As part of Libsyn’s agreement to settle a dispute with activist shareholder Camac Partners last month, the company agreed to diversify its board with three newly-named independent directors. That included putting Carmac founder Eric Shahinian and Brad Tirpak, a managing director at the investment firm Palm Active Partner, on the board. Now Libsyn has named the last of the three. Brian Kibby, CEO of N2Ventures and Senior Partner of N2Growth, an executive search firm that works with private equity companies and venture capital firms, is joining the Libsyn board. In addition to his duties as a director, Kibby will also sit on the board’s compensation committee that makes decisions related to executive pay.
Kibby’s background includes executive positions at McGraw-Hill Higher Education and MV Transportation, the nation's largest privately-held transportation company. Prior to joining N2Growth in September, Kibby, 53, served as CEO of Knewton, where he led a team that created an AI-driven, SaaS model for higher education course materials.
"We are excited to add an insightful new independent voice to our board of directors," said Libsyn CEO Chris Spencer in the announcement. "Brian Kibby is known for his innovative ways of marrying content and technology to drive performance and deliver value. He has significant experience leading companies that are undergoing rapid growth and is uniquely qualified to help Libsyn execute its strategy as we focus on continuing our strong performance and further enhancing value for all shareholders."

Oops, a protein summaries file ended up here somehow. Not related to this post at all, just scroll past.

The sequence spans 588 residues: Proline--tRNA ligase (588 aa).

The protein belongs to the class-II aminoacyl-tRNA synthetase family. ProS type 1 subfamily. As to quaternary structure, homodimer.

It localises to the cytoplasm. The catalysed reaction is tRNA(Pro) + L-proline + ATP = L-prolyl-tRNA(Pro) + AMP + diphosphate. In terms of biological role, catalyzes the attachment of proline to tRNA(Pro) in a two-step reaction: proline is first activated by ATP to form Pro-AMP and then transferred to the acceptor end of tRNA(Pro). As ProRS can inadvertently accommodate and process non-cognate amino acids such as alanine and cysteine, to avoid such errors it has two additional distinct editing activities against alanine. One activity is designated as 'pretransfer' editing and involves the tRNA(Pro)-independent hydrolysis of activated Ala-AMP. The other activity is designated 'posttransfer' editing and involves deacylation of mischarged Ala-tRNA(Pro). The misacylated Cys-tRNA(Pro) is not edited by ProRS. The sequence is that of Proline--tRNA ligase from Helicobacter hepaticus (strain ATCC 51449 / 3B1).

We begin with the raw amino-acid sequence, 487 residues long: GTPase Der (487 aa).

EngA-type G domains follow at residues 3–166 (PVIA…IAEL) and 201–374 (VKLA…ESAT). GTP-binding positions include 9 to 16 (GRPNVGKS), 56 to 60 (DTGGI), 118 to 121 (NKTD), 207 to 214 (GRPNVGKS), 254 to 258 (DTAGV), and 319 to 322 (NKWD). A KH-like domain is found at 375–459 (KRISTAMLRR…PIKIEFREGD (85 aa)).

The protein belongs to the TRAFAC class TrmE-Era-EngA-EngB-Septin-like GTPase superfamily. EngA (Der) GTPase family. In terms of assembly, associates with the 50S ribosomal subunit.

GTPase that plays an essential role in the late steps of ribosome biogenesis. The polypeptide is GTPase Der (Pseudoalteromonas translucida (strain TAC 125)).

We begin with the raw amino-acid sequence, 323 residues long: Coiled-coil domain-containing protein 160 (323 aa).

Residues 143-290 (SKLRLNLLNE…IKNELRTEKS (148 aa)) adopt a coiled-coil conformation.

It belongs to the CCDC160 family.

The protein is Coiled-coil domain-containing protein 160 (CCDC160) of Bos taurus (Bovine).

To make a seat available for Kibby, Libsyn also announced that Greg Smith has stepped down from the board. With a background in film and television production, Smith had been on Libsyn’s board since Sept. 2016.
Libsyn last month settled a long-running dispute with shareholder Carmac, which had been pushing for a new board to be appointed after the company issued stock rewards when it signed contract extensions with Spencer and CFO John Busshaus last spring.
Under the terms of the settlement, Libysn agreed to bring in new independent board members and cancel 150,000 stock equity awards that it had given to each of the executives. It also said it would pay up to $600,000 to Carmac to cover the out-of-pocket expenses it incurred during the fight.